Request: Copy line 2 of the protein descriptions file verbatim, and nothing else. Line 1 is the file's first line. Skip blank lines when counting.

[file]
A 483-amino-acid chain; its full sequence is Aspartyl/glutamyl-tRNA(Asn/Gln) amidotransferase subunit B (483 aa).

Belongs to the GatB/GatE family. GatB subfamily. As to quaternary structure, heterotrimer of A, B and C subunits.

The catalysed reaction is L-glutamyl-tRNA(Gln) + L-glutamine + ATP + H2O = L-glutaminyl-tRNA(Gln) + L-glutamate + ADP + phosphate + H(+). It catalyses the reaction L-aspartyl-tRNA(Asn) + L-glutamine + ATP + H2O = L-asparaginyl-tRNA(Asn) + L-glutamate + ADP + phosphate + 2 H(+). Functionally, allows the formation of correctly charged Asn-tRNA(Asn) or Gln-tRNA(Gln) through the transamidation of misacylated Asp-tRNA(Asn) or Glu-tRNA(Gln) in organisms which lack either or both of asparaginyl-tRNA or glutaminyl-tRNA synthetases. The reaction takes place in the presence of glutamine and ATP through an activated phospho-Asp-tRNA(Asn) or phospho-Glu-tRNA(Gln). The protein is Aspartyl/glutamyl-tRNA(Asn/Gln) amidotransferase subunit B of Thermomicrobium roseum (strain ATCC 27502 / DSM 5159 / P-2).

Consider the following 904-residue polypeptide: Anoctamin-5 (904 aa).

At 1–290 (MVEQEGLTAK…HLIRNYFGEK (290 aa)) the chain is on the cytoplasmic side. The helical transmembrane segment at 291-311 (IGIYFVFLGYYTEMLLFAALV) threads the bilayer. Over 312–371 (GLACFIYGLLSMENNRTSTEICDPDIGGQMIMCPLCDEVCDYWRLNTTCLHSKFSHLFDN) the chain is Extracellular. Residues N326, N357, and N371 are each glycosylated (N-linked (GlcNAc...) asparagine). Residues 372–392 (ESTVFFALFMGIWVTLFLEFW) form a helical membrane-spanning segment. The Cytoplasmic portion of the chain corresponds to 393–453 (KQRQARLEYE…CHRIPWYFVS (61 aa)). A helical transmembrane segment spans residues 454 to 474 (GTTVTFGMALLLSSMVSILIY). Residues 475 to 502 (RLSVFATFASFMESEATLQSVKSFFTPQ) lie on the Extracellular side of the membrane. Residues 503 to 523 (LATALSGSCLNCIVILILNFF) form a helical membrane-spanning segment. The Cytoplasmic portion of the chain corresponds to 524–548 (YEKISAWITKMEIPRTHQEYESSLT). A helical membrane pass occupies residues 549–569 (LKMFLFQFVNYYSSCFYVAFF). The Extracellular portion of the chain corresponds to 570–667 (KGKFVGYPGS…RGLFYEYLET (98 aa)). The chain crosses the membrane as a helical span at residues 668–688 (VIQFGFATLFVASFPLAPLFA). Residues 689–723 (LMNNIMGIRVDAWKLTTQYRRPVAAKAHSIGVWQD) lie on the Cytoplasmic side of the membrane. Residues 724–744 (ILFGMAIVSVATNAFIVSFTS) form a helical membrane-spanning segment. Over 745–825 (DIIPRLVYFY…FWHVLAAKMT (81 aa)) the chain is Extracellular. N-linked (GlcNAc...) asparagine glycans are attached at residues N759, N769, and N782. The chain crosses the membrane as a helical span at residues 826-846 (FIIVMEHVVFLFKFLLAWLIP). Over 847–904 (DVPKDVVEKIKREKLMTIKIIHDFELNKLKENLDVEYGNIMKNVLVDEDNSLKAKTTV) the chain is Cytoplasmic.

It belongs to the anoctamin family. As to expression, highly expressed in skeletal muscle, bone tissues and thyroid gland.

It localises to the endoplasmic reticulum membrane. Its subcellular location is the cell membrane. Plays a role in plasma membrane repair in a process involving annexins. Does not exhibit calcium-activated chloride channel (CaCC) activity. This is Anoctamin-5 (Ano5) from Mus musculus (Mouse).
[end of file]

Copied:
Belongs to the GatB/GatE family. GatB subfamily. As to quaternary structure, heterotrimer of A, B and C subunits.